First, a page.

Of course, the fact that people become well known is not itself evidence of a problem. Plenty of public leaders, artists, writers, scholars or politicians have become visible not through branding but by way of their skills, accomplishment, dedication to service or good governance. But the point of online branding is often less about doing excellent work, building healthy institutions or contributing to society and more about gaining notoriety through personality or spectacle. We’ve all become familiar with public servants performing for the public rather than serving it, like Ted Cruz famously checking his Twitter feed immediately after his remarks at Ketanji Brown Jackson’s Supreme Court confirmation hearing. It makes one wonder what matters more in a political career today — the good of the nation or some sweet, sweet retweets.
In a recent Times article, the reporter Emma Goldberg wrote about how the rise of social media and influencer power has made it such that young people, in particular, find their livelihood, success and sense of self inextricably entwined with an online presentation. She wrote, “With personal branding, the line between who people are and what they do disappears. Everything is content.” A strange, exhausting new twist in being human is that each day, each of us must decide how much of ourselves, our family life, thoughts, work, photos and feelings we will share with strangers online. Goldberg quoted Tom Peters, a marketing writer, who explained that, we are each “head marketer for the brand called You.”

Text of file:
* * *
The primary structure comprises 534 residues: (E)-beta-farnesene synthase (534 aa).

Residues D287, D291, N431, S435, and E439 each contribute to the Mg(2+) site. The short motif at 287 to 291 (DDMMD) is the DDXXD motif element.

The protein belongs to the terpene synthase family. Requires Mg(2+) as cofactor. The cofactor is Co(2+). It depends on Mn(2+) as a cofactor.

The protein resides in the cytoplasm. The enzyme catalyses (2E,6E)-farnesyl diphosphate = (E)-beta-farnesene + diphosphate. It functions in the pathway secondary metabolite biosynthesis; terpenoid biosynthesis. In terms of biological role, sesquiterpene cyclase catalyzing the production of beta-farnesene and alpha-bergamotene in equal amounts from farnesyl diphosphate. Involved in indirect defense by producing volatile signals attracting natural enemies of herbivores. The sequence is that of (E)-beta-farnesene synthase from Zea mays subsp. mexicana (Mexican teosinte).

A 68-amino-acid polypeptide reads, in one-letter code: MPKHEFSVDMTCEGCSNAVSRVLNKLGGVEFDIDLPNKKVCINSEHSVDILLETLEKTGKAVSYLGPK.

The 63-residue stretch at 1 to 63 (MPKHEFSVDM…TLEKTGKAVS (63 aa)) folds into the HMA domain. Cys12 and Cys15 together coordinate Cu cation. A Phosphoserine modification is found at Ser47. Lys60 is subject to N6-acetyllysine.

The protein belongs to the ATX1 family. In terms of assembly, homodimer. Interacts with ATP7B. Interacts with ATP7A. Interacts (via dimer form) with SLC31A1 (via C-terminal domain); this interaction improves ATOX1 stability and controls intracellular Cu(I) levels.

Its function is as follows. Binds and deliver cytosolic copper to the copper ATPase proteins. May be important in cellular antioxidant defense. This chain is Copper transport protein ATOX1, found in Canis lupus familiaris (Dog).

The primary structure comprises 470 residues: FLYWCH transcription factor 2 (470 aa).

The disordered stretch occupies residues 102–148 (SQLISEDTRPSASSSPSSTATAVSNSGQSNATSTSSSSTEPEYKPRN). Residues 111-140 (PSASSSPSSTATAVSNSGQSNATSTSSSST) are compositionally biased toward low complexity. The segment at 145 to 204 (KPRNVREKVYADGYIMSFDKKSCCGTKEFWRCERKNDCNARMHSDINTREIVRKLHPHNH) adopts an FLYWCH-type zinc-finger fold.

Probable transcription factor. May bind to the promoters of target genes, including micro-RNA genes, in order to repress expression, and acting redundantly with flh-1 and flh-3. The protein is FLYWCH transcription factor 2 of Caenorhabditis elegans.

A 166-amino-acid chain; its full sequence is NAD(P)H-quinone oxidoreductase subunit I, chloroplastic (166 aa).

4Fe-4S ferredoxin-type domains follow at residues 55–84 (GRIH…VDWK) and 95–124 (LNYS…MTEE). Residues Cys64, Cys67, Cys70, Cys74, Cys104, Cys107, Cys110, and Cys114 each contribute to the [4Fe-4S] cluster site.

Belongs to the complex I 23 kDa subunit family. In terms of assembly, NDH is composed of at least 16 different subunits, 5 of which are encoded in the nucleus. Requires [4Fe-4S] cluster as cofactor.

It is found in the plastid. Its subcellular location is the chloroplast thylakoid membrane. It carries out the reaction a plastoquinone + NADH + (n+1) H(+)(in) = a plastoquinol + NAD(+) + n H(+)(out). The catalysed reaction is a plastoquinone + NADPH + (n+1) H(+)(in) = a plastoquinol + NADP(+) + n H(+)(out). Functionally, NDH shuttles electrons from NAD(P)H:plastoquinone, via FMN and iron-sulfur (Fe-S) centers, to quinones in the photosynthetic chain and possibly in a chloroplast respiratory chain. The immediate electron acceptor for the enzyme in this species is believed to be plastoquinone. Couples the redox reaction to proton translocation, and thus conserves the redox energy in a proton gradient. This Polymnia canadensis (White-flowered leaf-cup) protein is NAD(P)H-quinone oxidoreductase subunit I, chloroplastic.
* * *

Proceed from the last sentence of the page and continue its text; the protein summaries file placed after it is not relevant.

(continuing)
To reduce ourselves to brands, however, is to do violence to our personhood. We turn ourselves into products, content to be evaluated instead of people to be truly known and loved. We convert the stuff of our lives into currency.
This new way of interacting with the world is driving institutional dysfunction, personal anxiety and the hollowing out of ourselves. In this morass, religious faith ought to have something to offer. Though the Gospel that Christians proclaim has never needed to be put in quite these terms, increasingly part of the good news that churches must offer people is: I am not a brand; you are not a brand; we are not a brand.